Matsumoto: Matsumoto Castle in Nagano Prefecture is one of the best-known of Japan’s historic castles, alongside Himeji Castle in Hyogo Prefecture and Kumamoto Castle in Kyushu.
The castle is a National Treasure of Japan and is the oldest surviving six-story castle in the country, as well as one of the most complete.
Its imposing silhouette, combined with its characteristic black wainscoting, lend it an irresistible air of composure and grace.
The castle has its origins in the Sengoku period, when Japan was wracked by a series of long-running wars. It started out in 1504 as a fort for the Ogasawara clan, but was seized by the Takeda clan in 1550. It later fell into the hands of Tokugawa Ieyasu, before being captured by the Matsumoto clan.
The castle keep and its smaller donjon were built between 1592 and 1614. By 1635, the Matsumoto clan no longer faced military threats, so they added a third, barely defended turret and a beautiful moon viewing room. The castle is unique in having both a secondary donjon and a turret adjoining the main keep.
You can still see the castle’s original external stonework and wooden interiors, which is why a visit offers a more authentic experience than at Japanese castles rebuilt using ferro-concrete.
Particularly interesting are the steep wooden steps leading from one floor to the next, and the openings in the thick castle walls through which the defenders would drop stones onto the heads of invading soldiers.
From the observation deck on the sixth floor, there are commanding views of the valley in which Matsumoto sits. The castle’s contrasting black and white, against the backdrop of the snow-capped Japanese Alps makes for wonderful scenery in the winter months.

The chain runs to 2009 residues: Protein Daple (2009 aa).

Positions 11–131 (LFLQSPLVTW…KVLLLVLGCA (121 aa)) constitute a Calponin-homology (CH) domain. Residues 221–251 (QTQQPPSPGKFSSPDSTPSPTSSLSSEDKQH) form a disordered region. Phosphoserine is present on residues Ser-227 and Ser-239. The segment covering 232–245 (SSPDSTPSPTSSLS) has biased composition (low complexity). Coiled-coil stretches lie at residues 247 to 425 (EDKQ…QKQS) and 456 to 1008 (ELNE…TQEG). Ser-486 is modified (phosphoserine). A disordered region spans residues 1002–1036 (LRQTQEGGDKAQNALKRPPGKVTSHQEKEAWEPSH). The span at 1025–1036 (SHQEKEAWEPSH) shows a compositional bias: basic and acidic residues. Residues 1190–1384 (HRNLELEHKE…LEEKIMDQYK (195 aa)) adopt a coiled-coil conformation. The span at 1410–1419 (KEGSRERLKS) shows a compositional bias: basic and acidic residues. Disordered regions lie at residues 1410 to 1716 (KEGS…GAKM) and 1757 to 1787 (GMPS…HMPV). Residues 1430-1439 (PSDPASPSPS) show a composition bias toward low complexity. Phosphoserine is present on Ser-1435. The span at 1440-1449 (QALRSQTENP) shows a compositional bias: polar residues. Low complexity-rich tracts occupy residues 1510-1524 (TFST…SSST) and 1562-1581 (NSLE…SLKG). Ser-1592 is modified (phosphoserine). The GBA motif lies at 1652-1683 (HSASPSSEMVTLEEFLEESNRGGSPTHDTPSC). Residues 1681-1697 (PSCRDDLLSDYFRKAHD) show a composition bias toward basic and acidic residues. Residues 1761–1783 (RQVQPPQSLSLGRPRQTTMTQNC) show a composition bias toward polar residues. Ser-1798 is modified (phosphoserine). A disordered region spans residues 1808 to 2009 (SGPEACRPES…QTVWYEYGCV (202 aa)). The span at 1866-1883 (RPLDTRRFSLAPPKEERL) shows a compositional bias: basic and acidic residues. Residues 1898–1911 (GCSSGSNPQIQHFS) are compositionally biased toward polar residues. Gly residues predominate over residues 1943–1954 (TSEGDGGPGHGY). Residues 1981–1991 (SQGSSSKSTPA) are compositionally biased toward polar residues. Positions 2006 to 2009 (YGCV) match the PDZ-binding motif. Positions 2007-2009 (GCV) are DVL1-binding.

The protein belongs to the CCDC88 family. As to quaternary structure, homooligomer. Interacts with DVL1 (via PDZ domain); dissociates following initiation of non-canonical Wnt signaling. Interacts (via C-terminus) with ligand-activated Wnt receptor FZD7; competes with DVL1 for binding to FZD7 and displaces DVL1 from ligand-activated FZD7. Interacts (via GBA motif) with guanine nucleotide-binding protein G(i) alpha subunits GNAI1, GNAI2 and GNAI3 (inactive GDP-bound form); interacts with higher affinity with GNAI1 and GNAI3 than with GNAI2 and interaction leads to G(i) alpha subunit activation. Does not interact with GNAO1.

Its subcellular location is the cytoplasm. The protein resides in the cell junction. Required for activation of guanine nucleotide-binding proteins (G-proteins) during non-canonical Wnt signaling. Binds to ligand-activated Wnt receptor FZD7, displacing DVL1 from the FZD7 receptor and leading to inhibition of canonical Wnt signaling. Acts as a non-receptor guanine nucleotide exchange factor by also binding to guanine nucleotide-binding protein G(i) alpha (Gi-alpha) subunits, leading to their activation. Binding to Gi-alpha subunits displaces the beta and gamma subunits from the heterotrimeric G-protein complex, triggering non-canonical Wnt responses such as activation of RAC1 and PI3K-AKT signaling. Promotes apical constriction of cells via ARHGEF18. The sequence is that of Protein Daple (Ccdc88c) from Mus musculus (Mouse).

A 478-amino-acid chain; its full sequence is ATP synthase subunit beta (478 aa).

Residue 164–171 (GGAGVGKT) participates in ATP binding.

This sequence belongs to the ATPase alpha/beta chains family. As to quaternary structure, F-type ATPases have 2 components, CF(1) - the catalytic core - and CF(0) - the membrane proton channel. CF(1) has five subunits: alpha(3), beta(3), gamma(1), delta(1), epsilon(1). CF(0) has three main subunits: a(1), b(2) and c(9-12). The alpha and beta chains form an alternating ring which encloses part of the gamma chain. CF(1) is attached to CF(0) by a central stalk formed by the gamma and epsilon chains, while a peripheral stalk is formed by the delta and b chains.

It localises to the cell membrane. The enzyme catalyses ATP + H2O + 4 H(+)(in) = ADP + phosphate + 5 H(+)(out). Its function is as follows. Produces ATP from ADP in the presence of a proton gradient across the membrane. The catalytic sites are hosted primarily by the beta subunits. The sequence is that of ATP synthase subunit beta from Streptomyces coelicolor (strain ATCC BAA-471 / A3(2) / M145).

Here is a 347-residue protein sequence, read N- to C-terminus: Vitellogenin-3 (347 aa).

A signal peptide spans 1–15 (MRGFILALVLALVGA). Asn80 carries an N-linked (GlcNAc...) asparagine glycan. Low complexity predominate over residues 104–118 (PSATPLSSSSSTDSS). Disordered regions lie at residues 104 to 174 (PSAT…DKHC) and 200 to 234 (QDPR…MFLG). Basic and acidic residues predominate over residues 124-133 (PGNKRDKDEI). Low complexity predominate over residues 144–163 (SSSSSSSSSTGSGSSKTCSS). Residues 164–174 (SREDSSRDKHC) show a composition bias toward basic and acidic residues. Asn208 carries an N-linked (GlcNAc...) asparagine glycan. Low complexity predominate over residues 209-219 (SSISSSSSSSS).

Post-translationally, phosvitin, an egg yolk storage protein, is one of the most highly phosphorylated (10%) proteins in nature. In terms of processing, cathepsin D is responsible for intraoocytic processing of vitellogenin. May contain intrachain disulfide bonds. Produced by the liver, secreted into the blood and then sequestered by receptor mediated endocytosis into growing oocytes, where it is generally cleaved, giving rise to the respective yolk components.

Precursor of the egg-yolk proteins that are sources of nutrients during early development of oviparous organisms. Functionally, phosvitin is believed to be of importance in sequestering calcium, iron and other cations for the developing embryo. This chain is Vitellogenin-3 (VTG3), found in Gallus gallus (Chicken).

Along the outer castle moat are hundreds of cherry trees that provide lovely views when they are in full bloom. Every April, the castle is a popular spot for cherry blossom viewing parties. Come at any other time of year, and you may well find you have the spacious castle grounds and park to yourself.
Also recommended is a trip to the museum in the castle grounds, where you can find out more about the history of the castle and the Matsumoto clan.
Matsumoto is a quiet and pretty city with lots of traditional crafts shops to distract you as you make your way to or from the station. The castle is a 15-minute walk or a 5-minute bus ride from JR Matsumoto station. It makes for a great day trip from Tokyo.
Matsumoto Castle is open from 8:30 a.m. to 5 p.m. daily (and until 6 p.m. during Obon and Golden Week). The last admission of the day is at 4:30 p.m. The castle is closed Dec 29-31. Admission is 700 yen.